|Riverside Drive looking towards The Soldiers' and Sailors' Memorial Monument. 3:10 PM. Photo: JH.|
|Thursday, February 24, 2011. Sunny and cold in New York. The city is quiet. You see it on the roadways midtown midday. Except where there’s construction, there are no traffic jams. This is a relief and also always a surprise. Going down to Michael’s for lunch.
I get out of the taxi at 57th and Fifth by Van Cleef’s and Bergdorf’s and hoof it the two blocks to 55th. This is the crossroads of luxury shopping in America and it’s usually mobbed at this time of day. It’s also the fashion crossroads where sometimes you can see Bill Cunningham of the New York Times with his camera surveying the fashion of New York women and men.
That block (between 56 and 57th) always has a lot of tourists -- people with cameras taking pictures of each other in front of the Tiffany logo and the Playboy plaque right across the avenue, as well as the entrance to Trump Tower where people are often waiting for a Donald sighting (and a picture). Occasionally they get lucky and the man himself emerges, obliging his fans, always gracious, glad to have ‘em.
Michael’s was busy, as usual, but quiet for a Wednesday. It was the vibe; muted. Michael McCarty told me it was the school vacations – both public and private coinciding with the long holiday weekend, with families off to the slopes for their final time of the season. Nightimes they see lots of the in-town people.
In session, many regulars as well as occasional guests including: Stan Shuman, Dave Zinczenko, Keith Kelly, Jean Doumanian, George Malkemus, Barbara Liberman, Michael Gross and Jessica Aufiero; Fern Mallis and Jack Kliger, Judy Price and Libby Kabler, Betty Liu, Jaqui Lividini, Jack Myers, Ed Pressman, Malcolm Morley, Marcy Bloom, Eric Korman.
Last night in New York, friends invited me to dine at Daniel Boulud’s Café Boulud, in the Surrey Hotel on 76th Street between Madison and Fifth. The café is not a secret, but rarely talked about and always busy. It draws a local crowd which can include familiar and even famous faces (including Mick Jagger when he’s in town and staying across the avenue at the Carlyle). It’s not that easy to get a table because the place fills up every night and the clientele is still coming in at 9 and 9:30. The food is excellent, the service is thorough yet never intrusive. This is another New York restaurant that has a very steady clientele so there’s also a neighborliness to it – people often seeing people they know which is what makes it seem like a small town. Sort of.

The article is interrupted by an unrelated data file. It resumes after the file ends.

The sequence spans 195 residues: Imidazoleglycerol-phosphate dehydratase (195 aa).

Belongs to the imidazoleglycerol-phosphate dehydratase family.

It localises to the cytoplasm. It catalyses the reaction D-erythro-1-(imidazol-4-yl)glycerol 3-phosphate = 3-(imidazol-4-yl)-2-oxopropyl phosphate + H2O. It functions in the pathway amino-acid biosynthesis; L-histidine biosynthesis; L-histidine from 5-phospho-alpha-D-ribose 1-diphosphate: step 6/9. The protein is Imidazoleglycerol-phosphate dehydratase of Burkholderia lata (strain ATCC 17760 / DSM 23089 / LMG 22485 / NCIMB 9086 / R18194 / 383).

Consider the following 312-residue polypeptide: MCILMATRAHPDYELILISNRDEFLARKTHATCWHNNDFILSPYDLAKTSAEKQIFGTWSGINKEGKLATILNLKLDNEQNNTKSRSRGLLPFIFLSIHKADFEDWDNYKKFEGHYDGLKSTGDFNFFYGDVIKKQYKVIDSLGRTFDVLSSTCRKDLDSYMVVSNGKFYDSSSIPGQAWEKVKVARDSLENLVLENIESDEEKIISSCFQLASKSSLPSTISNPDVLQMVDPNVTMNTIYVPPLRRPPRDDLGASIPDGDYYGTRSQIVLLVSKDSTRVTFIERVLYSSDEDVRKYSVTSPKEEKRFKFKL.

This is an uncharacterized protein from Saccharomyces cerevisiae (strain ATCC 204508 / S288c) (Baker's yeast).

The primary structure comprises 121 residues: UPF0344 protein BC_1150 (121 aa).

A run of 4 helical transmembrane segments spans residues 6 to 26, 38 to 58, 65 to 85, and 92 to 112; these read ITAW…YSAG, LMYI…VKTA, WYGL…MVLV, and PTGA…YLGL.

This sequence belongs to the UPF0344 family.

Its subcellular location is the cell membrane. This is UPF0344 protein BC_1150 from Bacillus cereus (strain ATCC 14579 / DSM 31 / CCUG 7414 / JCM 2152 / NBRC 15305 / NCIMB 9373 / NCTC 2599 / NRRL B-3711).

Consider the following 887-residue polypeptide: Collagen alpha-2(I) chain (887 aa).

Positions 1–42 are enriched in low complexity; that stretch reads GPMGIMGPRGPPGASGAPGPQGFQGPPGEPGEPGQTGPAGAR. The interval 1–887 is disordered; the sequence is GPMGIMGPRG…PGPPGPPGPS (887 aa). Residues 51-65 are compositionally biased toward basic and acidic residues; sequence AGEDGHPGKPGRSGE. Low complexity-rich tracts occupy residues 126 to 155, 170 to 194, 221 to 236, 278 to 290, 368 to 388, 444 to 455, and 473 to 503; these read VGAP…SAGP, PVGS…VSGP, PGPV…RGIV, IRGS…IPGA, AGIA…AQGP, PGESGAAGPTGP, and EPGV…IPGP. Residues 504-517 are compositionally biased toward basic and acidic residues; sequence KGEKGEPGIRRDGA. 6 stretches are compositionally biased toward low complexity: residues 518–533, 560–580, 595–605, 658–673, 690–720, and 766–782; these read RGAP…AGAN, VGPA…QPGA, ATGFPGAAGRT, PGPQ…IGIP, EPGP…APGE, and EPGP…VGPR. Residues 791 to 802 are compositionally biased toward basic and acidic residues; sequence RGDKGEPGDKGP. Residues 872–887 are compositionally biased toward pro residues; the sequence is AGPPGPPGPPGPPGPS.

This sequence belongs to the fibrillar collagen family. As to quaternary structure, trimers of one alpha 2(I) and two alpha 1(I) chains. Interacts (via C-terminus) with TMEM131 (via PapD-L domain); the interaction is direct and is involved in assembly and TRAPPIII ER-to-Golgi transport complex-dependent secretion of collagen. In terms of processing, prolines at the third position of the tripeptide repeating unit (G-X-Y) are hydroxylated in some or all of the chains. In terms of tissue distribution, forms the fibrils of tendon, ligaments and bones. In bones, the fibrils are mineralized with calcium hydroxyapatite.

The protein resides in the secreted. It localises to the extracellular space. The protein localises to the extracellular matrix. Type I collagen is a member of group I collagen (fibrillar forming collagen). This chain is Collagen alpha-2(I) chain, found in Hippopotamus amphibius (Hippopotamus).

|The estate built in 1868-69 for Gouverneur Morris Ogden, which was designed by Charles Coolidge Haight. George Vanderbilt bought it in 1889, immediately doubled its size, and renamed it Pointe d'Acadie. It was torn down in 1956. Courtesy of Maine Historical Society.|
|Today’s Diary incudes a piece by our esteemed contributor Brad Emerson of Downeast Dilettante about the great summer houses of Bar Harbor that were occupied by various members of the Vanderbilt family. It was the patriarch – William H. Vanderbilt, son of the Commodore, who first favored the resort in the last quarter of the 19th Century, and so he was followed by several of his children and grandchildren.
I love Maine. I went to college there at Colby in Waterville, and have spent time in summers by the sea around Mount Desert Island. The Maine coastline, and especially the area around Mount Desert, has long been a (long) enclave for Proper Bostonians and Mainline Philadelphians (and very occasional New Yorkers) for more than a century and a half. In its day Bar Harbor was a destination for many of the tycoons of the Gilded Age who came by yacht and private railroad car. It was far from the city and the prying press and remote except to those who were invited.
|Marble House, Newport. Rhode Island, the confection of William H. Vanderbilt's daughter-in-law Alva, Richard Morris Hunt, architect..|
|Its New York cousin, the town which the Vanderbilts are really famous for, Newport in Rhode Island, went limestone with its grandeur, commanding much more attention from hoi-polloi for obvious reasons. Summer people in Maine, however, preferred the intimation of the rustic versus what many regarded as the vulgar. As a result you can still enter a very old cottage in Northeast Harbor, and it has that powerfully nostalgic mustiness of other summers that envelops and assures the senses.
Bar Harbor was once the jewel in that crown of the northernmost society summer resorts. However, a great fire and a Great Depression swept away much of its grandeur almost a century ago.
The entire area is still, however, a destination for the quiet money. Martha Stewart owns the old Edsel Ford estate in Seal Harbor. It’s a nine hour drive from New York and air travel, except for private jet makes it not a convenient distance from the big town. This is one of the reasons it appeals to many people. They really get away. From the rest of us, and a little peace and quiet. You probably would too; I know I would.